Living As A Cancer Survivor: Actions speak loudest

MarK Everett Kelly is a 29-Year Survivor of Rhabdomyosarcoma.

MarK Everett Kelly is a 29-Year Survivor of Rhabdomyosarcoma.

Most people during their lifetime will run into people who always know what to say, but never actually do it. While most of the time, those people don't affect your life, they can be very harmful when you take them seriously.

My Scars Tell a Story
By Mark Everett Kelly

I refer to those people like the "I'll be praying for you" gang. Let me explain. 

When some hear this, they think I am criticizing religion or prayer. I'm not. Many times I have uttered those words as well. I'm not referring to those of you who are sincere with your concern. Sometimes the best you can do for someone is pray for them.

During the last session of our men's group at the church I attend, I brought up this topic. Some were offended at first until I explained my meaning.

One of the worst things you can feel as a person is that you need help, primarily financial. When you can't afford rent or your cable, credit card, electric, heating, water, or phone bill is a few months behind; you feel susceptible and weak. 

Most people won't admit they need assistance. Most are too prideful and don't want to appear weak or that they need help. However, when the situation arrives where a brother or sister exposes their needs like that, it needs to be taken seriously.

When you are dealing with cancer, many things will be outside of your control. As a family member, spouse, sibling, or parent, seeing a loved one suffer is one of the worst feelings you will experience. The sentiment is mutual for the patient or survivor. 

Education. Be your own advocate!

Education. Be your own advocate!

For those of you who have "beaten" cancer, you are hoping that your ability to go back to life before will occur. However, due to the side effects of your treatment, many awful feelings of inadequacy, inferiority and panic can take over, especially if you are responsible for children or a spouse.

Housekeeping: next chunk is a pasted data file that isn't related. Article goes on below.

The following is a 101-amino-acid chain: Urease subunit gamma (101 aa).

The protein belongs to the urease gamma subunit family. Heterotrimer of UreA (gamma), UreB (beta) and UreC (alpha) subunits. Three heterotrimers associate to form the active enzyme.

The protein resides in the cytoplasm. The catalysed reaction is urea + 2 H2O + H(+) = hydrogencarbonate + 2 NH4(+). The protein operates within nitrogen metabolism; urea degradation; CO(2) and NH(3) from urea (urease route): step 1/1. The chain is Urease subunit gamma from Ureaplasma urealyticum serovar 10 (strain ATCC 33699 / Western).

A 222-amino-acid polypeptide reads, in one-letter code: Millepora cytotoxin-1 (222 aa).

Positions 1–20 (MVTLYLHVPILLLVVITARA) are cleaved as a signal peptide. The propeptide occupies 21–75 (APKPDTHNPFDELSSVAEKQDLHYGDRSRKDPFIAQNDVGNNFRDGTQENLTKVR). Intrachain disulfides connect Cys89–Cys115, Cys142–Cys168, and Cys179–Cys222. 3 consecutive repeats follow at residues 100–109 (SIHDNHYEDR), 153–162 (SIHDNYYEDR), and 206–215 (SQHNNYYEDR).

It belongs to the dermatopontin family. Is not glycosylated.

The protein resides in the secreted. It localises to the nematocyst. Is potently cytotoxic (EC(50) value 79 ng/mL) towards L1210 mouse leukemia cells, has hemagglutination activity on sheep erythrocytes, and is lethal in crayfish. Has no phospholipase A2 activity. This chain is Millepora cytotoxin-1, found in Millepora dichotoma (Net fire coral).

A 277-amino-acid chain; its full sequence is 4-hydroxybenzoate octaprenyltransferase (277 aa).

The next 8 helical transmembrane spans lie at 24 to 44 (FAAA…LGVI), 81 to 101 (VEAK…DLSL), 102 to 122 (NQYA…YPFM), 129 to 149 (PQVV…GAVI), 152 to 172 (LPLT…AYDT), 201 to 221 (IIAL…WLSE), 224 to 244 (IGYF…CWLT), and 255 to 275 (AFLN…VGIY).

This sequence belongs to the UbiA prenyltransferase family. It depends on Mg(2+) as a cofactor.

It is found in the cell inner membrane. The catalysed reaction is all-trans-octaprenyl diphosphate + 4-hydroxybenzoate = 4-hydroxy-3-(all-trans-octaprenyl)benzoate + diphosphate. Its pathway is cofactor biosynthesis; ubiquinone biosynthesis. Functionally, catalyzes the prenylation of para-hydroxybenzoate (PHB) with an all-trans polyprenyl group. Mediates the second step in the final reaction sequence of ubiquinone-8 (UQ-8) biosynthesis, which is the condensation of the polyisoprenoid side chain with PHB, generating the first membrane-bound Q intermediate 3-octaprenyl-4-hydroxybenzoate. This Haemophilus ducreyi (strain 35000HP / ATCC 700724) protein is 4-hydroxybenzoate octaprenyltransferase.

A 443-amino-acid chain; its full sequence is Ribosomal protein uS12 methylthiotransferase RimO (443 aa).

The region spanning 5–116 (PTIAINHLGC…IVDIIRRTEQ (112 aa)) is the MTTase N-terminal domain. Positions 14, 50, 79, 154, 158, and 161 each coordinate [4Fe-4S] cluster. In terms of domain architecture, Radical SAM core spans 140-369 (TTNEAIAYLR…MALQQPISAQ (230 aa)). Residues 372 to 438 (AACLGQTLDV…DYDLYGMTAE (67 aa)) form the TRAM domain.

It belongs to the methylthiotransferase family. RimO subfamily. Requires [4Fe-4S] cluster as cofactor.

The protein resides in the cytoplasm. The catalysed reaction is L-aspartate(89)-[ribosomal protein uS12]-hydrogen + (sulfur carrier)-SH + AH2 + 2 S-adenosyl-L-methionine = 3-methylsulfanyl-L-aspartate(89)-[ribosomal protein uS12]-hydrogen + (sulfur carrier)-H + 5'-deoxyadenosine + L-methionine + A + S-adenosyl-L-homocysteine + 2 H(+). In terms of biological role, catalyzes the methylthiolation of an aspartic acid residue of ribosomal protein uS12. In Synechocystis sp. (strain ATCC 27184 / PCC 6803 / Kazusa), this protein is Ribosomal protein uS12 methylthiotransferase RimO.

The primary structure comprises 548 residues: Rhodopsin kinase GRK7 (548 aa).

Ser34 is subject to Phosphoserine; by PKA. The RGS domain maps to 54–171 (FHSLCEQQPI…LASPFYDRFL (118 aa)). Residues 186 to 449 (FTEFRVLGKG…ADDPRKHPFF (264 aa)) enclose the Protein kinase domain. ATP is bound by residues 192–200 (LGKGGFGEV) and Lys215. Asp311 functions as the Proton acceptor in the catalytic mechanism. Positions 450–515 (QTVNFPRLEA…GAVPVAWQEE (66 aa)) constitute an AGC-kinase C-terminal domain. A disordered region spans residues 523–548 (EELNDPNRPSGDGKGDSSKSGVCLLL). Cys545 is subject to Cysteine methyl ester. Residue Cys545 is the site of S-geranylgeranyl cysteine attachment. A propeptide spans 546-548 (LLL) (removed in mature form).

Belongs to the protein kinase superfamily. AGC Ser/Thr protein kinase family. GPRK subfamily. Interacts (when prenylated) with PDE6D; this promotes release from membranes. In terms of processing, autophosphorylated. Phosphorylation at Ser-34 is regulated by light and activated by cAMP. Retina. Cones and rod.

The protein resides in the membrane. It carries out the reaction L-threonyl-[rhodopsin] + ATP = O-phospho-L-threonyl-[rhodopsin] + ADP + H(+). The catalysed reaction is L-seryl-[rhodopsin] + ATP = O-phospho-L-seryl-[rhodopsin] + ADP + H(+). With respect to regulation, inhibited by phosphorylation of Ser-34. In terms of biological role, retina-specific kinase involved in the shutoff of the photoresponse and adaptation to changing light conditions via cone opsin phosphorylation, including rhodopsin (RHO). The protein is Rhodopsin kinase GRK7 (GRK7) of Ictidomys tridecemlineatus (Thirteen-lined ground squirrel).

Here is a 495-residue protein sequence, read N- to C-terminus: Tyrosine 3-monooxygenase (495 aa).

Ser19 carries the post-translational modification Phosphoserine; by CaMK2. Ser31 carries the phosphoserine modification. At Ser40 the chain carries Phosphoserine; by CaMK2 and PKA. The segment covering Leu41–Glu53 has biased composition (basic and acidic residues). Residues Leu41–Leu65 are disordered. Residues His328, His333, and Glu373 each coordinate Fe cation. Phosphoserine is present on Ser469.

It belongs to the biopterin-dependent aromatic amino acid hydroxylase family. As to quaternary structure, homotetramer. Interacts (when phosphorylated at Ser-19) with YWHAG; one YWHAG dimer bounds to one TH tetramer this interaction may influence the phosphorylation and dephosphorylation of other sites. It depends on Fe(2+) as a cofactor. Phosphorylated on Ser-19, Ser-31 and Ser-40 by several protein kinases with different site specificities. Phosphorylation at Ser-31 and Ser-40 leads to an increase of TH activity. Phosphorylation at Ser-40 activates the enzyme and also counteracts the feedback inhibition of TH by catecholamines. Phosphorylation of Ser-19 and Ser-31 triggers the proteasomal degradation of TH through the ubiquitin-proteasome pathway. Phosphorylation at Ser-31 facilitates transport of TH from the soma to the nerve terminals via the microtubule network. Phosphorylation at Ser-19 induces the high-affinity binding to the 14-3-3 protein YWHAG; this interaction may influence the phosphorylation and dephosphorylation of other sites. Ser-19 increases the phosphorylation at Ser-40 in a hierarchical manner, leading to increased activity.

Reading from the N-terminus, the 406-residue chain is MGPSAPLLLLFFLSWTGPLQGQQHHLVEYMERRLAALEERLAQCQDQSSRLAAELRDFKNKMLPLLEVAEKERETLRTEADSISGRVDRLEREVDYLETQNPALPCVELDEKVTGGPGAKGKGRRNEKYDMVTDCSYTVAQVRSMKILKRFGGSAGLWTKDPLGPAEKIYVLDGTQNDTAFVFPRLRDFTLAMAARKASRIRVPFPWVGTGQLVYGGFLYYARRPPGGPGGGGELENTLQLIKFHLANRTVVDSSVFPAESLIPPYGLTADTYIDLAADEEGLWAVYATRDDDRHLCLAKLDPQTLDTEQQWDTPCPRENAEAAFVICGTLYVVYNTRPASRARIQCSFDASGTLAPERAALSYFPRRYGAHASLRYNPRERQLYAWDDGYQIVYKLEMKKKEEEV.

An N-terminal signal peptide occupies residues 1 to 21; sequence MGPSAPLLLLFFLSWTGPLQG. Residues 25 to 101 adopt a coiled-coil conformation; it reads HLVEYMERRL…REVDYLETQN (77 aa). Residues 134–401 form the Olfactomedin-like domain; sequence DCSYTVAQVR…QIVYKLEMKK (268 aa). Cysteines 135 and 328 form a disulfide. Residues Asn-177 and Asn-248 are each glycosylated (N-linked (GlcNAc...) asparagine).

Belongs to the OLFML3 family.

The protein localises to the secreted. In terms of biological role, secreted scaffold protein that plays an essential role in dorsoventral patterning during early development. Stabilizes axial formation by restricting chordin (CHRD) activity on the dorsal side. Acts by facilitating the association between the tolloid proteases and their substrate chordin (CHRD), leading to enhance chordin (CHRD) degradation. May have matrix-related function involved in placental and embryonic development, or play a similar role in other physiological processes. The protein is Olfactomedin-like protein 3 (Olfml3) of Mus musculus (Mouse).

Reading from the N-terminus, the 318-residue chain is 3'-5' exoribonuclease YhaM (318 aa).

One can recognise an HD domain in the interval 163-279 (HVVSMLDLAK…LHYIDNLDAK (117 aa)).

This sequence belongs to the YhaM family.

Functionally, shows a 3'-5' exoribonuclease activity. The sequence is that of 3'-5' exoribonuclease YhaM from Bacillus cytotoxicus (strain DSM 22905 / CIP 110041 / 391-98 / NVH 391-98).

If you are on the opposite side of that and a family member, close friend or spouse is suffering through a mental and physical meltdown, what you do can be helpful or detrimental. What someone DOES NOT need is phony. What they don't need is a pat on the back and lectures, especially if they come to you with a need. 

In today's society, it is hard to make yourself vulnerable. No one wants to appear as if life isn't under control. The fact is that despite outward appearances, many of your colleagues and friends might feel the same way.

The effect that you can have on another person can change their life. The opportunities you can offer someone in need can uplift them and take them out of their doldrums. 

What I tried to impress on my men's group that day is that sometimes action is the best thing you can do to help others. When you ask someone how they are doing, be prepared that they might not give you a "comfortable" answer. 

We all need to be accountable to each other. 

My prayers and thoughts are with you all.

God Bless


September 3, 2019 (Due to Labor Day I will not post on Monday)